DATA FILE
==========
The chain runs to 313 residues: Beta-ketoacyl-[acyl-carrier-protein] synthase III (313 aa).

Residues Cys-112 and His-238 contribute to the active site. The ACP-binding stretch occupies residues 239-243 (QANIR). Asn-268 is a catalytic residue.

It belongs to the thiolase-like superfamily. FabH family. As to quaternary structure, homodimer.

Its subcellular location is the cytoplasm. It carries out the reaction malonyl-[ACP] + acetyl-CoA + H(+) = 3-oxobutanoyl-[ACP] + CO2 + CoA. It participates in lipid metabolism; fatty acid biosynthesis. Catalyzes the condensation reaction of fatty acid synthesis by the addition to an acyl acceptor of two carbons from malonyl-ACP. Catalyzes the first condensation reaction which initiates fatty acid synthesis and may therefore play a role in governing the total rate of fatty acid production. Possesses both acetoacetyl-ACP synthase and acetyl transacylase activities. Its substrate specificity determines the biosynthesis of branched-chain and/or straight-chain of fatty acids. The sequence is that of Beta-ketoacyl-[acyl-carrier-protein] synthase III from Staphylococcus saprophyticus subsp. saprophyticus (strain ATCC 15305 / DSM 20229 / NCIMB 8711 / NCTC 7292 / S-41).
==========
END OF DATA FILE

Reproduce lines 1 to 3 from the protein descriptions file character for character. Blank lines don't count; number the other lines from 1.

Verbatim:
The chain runs to 313 residues: Beta-ketoacyl-[acyl-carrier-protein] synthase III (313 aa).

Residues Cys-112 and His-238 contribute to the active site. The ACP-binding stretch occupies residues 239-243 (QANIR). Asn-268 is a catalytic residue.

It belongs to the thiolase-like superfamily. FabH family. As to quaternary structure, homodimer.